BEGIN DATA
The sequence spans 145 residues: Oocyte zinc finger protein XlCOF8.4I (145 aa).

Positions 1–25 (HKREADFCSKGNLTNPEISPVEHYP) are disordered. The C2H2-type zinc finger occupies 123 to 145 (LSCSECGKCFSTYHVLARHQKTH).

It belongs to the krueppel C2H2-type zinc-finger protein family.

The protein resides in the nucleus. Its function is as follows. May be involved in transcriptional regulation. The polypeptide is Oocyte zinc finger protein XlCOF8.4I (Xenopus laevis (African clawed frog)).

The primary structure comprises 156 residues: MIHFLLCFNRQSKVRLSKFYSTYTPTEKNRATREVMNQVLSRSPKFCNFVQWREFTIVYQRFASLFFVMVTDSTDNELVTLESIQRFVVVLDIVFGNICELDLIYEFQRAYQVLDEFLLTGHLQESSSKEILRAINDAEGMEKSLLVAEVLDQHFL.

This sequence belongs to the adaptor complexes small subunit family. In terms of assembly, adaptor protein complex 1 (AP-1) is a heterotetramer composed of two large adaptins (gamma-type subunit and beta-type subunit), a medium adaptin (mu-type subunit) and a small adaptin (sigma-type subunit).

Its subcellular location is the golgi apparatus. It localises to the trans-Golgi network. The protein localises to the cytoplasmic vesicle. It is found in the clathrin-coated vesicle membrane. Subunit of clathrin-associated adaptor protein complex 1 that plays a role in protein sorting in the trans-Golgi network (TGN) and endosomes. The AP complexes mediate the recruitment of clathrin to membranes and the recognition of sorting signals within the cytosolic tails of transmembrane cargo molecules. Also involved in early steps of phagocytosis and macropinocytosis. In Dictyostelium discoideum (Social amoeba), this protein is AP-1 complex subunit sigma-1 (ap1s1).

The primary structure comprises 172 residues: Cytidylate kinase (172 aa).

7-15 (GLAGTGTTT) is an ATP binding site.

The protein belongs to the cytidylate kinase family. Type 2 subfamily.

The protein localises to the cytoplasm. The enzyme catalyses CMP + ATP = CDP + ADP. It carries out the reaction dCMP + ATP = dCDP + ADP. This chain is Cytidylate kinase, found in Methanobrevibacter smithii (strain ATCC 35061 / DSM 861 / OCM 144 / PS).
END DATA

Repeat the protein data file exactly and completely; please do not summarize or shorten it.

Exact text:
The sequence spans 145 residues: Oocyte zinc finger protein XlCOF8.4I (145 aa).

Positions 1–25 (HKREADFCSKGNLTNPEISPVEHYP) are disordered. The C2H2-type zinc finger occupies 123 to 145 (LSCSECGKCFSTYHVLARHQKTH).

It belongs to the krueppel C2H2-type zinc-finger protein family.

The protein resides in the nucleus. Its function is as follows. May be involved in transcriptional regulation. The polypeptide is Oocyte zinc finger protein XlCOF8.4I (Xenopus laevis (African clawed frog)).

The primary structure comprises 156 residues: MIHFLLCFNRQSKVRLSKFYSTYTPTEKNRATREVMNQVLSRSPKFCNFVQWREFTIVYQRFASLFFVMVTDSTDNELVTLESIQRFVVVLDIVFGNICELDLIYEFQRAYQVLDEFLLTGHLQESSSKEILRAINDAEGMEKSLLVAEVLDQHFL.

This sequence belongs to the adaptor complexes small subunit family. In terms of assembly, adaptor protein complex 1 (AP-1) is a heterotetramer composed of two large adaptins (gamma-type subunit and beta-type subunit), a medium adaptin (mu-type subunit) and a small adaptin (sigma-type subunit).

Its subcellular location is the golgi apparatus. It localises to the trans-Golgi network. The protein localises to the cytoplasmic vesicle. It is found in the clathrin-coated vesicle membrane. Subunit of clathrin-associated adaptor protein complex 1 that plays a role in protein sorting in the trans-Golgi network (TGN) and endosomes. The AP complexes mediate the recruitment of clathrin to membranes and the recognition of sorting signals within the cytosolic tails of transmembrane cargo molecules. Also involved in early steps of phagocytosis and macropinocytosis. In Dictyostelium discoideum (Social amoeba), this protein is AP-1 complex subunit sigma-1 (ap1s1).

The primary structure comprises 172 residues: Cytidylate kinase (172 aa).

7-15 (GLAGTGTTT) is an ATP binding site.

The protein belongs to the cytidylate kinase family. Type 2 subfamily.

The protein localises to the cytoplasm. The enzyme catalyses CMP + ATP = CDP + ADP. It carries out the reaction dCMP + ATP = dCDP + ADP. This chain is Cytidylate kinase, found in Methanobrevibacter smithii (strain ATCC 35061 / DSM 861 / OCM 144 / PS).